The boron carbide powder may have any useful average particle size such that an infiltrated ABC composite may be made with less than about 1% porosity. Generally, this means that there are sufficient amount of small particles to ensure sufficient infiltration of the aluminum metal and to react to form the AlB24C4. In general, this means that the boron carbide particles making up the porous body have a specific surface area of at least about 0.5 m2/g. Typically, this means that at least about 10% by weight of the porous body is made up of boron carbide particles that are less than 50 micrometers in diameter and more typically at least about 10% of the porous body is made up of particles that are less than 45, 40, 35, 30, 25, 20, 15, 10 or even 5 micrometers in diameter.
In one embodiment, the porous body of boron carbide particulates is formed using at least two powders having different average particle sizes where the average size of the larger powder is at least 2 times and preferably, 3, 4, 5, 6, 7, 8, 9 or even 10 times or more larger. For example, the particle size of the large boron carbide powder may have an average particle size by weight of 100 to 5000 micrometers and the smaller boron carbide powder may have an average particle size by weight of 0.1 to 50 micrometers. When making a composite with such larger and smaller particles, the finer particles act to ensure the infiltration and formation of the AlB24C4 phase and the larger particulates increase the toughness or impact resistance of the final ABC composite. Particle diameter is understood to mean equivalent spherical diameter.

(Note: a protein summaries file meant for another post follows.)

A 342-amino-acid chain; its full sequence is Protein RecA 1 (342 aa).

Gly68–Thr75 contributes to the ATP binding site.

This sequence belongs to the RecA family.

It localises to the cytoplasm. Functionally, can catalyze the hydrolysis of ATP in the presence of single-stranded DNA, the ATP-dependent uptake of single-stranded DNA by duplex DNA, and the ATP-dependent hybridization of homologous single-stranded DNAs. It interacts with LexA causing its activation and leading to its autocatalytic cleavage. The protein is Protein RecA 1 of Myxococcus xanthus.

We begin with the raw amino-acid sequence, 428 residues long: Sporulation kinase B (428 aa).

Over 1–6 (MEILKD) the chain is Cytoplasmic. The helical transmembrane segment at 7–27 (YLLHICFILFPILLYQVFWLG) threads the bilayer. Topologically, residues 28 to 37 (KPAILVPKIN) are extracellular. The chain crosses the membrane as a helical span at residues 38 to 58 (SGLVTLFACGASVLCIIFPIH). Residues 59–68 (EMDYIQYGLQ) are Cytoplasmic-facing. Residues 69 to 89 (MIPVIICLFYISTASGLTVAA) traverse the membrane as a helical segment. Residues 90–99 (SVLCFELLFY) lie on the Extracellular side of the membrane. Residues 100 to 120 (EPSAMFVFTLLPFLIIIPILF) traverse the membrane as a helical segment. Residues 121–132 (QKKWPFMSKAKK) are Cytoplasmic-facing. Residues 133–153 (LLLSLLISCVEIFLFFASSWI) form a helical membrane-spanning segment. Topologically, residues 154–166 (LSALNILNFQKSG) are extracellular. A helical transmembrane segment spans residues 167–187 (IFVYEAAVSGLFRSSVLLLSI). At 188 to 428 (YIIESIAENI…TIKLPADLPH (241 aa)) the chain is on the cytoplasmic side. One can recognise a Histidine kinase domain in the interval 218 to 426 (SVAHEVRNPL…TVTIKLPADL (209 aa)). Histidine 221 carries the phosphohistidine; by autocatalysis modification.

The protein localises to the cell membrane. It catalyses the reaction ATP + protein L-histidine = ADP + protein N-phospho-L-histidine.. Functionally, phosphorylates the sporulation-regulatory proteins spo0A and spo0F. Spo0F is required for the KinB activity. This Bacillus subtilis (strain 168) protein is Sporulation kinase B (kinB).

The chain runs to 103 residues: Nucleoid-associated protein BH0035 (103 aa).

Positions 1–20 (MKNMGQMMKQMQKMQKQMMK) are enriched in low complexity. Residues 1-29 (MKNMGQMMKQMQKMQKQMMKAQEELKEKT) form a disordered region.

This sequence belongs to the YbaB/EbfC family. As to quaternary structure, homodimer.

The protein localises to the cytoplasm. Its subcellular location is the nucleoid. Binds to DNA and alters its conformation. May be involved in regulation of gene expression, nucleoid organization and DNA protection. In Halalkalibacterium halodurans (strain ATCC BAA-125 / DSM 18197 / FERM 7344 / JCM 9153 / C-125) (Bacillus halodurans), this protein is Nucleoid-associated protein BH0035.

In general desirable weight ratios of particles greater than 50 micrometers in diameter to those less than 50 micrometers in diameter is (>50/<50) is at least 1/1, but may be at least 3/2, 2, 5/2, 3, 7/2, 4, 5, 6, 7, 8, 9, or even 10. The particular useful ratio may depend on the amount of much finer particles (e.g., less than about 10 micrometers in diameter) because of these particles greater contribution to the surface area of the porous body.